Visual merchandising is a fiercely competitive industry so climbing the career ladder can be tough, but with the right attitude, knowledge and preparation your next great position can be just around the corner. Whether you are looking to get into that first visual merchandiser role or take the next step, it is worth taking time to pause and think about what you are looking for and how you can get it.
On the surface, being a VM is a glamorous and exciting job. But in reality, it is a lot of hard work and long hours. If you're just starting out you need to be realistic about your expectations. But whatever stage you're at in your career, the best thing you can do is prepare and plan ahead.
What opportunities are out there and where do I start to look?
At entry level most people start as sales assistants and work their way up. Ask to help out the existing in-store VMs or the head office VMs that visit your store to get valuable experience for your CV. You may have to do extra hours and overtime without reward before you actually make it into your first role. Even when you actually do bag the job of your dreams a typical in-store VM’s day will start at 7am and you will often be expected to do overnight shifts to change the layout of stores depending on the needs of the business.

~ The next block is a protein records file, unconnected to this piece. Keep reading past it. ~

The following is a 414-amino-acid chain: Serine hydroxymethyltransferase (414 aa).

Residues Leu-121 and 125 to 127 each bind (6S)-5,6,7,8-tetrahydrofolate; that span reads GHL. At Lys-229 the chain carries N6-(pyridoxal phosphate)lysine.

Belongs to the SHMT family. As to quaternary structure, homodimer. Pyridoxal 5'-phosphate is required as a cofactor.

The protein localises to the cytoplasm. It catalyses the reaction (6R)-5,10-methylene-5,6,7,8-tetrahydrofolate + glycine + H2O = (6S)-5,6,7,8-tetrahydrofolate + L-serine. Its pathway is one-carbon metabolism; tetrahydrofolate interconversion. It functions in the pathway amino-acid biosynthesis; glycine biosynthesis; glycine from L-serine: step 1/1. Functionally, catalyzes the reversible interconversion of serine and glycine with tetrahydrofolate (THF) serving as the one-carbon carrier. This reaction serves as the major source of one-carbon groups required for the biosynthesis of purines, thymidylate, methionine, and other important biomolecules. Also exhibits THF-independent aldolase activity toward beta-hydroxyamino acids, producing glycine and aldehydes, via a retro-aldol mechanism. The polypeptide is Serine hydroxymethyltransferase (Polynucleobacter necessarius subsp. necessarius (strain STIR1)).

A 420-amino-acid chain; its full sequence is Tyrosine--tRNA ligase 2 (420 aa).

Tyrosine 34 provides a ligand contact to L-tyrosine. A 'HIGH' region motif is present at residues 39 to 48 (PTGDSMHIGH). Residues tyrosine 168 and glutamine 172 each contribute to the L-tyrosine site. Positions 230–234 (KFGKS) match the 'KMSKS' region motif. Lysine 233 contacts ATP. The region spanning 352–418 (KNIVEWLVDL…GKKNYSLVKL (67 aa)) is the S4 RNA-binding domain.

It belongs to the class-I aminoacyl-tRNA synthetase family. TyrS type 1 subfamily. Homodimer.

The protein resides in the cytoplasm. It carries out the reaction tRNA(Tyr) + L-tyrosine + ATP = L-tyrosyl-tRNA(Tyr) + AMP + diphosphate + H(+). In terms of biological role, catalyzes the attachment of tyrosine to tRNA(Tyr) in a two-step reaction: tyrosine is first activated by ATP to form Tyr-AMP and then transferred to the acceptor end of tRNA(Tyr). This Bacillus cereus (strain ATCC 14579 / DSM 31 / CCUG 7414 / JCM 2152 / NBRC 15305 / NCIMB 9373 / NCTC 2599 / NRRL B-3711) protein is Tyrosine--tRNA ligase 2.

Make sure you're applying for jobs appropriate to your level. There are many different roles for visual merchandisers such as in-store VM, window dresser and creative manager. Make sure you read the job description so you know you are applying for the one right for you.
There are many brands out there so do your research and don’t dismiss the less obvious choices. You may be keen on fast fashion womenswear but why not also consider roles within menswear or childrenswear? It is hard to move between markets or to break into head office once you have established your career so make these key decisions early on.
Writing the perfect visual merchandising CV
There are the essential points that recruiters look for in a great visual merchandiser's CV: